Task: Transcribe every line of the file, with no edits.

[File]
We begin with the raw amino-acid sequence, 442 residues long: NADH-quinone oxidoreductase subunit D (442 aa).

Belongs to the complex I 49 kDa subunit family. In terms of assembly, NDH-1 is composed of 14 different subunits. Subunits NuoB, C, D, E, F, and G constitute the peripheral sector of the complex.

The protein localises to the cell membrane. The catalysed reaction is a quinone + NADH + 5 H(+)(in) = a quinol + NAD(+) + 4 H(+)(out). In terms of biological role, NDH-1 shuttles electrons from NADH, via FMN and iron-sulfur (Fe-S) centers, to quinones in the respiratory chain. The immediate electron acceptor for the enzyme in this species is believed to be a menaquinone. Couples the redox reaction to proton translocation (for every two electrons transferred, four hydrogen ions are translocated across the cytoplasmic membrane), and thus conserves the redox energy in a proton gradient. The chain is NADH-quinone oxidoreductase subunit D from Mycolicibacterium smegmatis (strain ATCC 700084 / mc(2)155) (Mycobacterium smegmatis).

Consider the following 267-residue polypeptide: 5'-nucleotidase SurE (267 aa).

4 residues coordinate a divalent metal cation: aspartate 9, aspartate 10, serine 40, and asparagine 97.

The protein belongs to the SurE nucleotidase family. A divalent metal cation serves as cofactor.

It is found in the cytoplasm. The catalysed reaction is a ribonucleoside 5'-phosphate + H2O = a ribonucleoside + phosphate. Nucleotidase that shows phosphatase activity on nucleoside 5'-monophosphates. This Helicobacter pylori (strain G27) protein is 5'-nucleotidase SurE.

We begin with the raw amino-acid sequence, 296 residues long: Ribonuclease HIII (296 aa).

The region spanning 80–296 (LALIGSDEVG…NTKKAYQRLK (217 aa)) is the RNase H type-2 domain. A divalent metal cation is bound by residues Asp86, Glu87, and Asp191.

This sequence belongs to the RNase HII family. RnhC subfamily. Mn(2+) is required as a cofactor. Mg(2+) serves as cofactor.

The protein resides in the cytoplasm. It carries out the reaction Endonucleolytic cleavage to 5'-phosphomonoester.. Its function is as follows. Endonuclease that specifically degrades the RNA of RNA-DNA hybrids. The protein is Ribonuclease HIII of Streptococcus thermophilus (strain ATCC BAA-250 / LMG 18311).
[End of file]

We begin with the raw amino-acid sequence, 442 residues long: NADH-quinone oxidoreductase subunit D (442 aa).

Belongs to the complex I 49 kDa subunit family. In terms of assembly, NDH-1 is composed of 14 different subunits. Subunits NuoB, C, D, E, F, and G constitute the peripheral sector of the complex.

The protein localises to the cell membrane. The catalysed reaction is a quinone + NADH + 5 H(+)(in) = a quinol + NAD(+) + 4 H(+)(out). In terms of biological role, NDH-1 shuttles electrons from NADH, via FMN and iron-sulfur (Fe-S) centers, to quinones in the respiratory chain. The immediate electron acceptor for the enzyme in this species is believed to be a menaquinone. Couples the redox reaction to proton translocation (for every two electrons transferred, four hydrogen ions are translocated across the cytoplasmic membrane), and thus conserves the redox energy in a proton gradient. The chain is NADH-quinone oxidoreductase subunit D from Mycolicibacterium smegmatis (strain ATCC 700084 / mc(2)155) (Mycobacterium smegmatis).

Consider the following 267-residue polypeptide: 5'-nucleotidase SurE (267 aa).

4 residues coordinate a divalent metal cation: aspartate 9, aspartate 10, serine 40, and asparagine 97.

The protein belongs to the SurE nucleotidase family. A divalent metal cation serves as cofactor.

It is found in the cytoplasm. The catalysed reaction is a ribonucleoside 5'-phosphate + H2O = a ribonucleoside + phosphate. Nucleotidase that shows phosphatase activity on nucleoside 5'-monophosphates. This Helicobacter pylori (strain G27) protein is 5'-nucleotidase SurE.

We begin with the raw amino-acid sequence, 296 residues long: Ribonuclease HIII (296 aa).

The region spanning 80–296 (LALIGSDEVG…NTKKAYQRLK (217 aa)) is the RNase H type-2 domain. A divalent metal cation is bound by residues Asp86, Glu87, and Asp191.

This sequence belongs to the RNase HII family. RnhC subfamily. Mn(2+) is required as a cofactor. Mg(2+) serves as cofactor.

The protein resides in the cytoplasm. It carries out the reaction Endonucleolytic cleavage to 5'-phosphomonoester.. Its function is as follows. Endonuclease that specifically degrades the RNA of RNA-DNA hybrids. The protein is Ribonuclease HIII of Streptococcus thermophilus (strain ATCC BAA-250 / LMG 18311).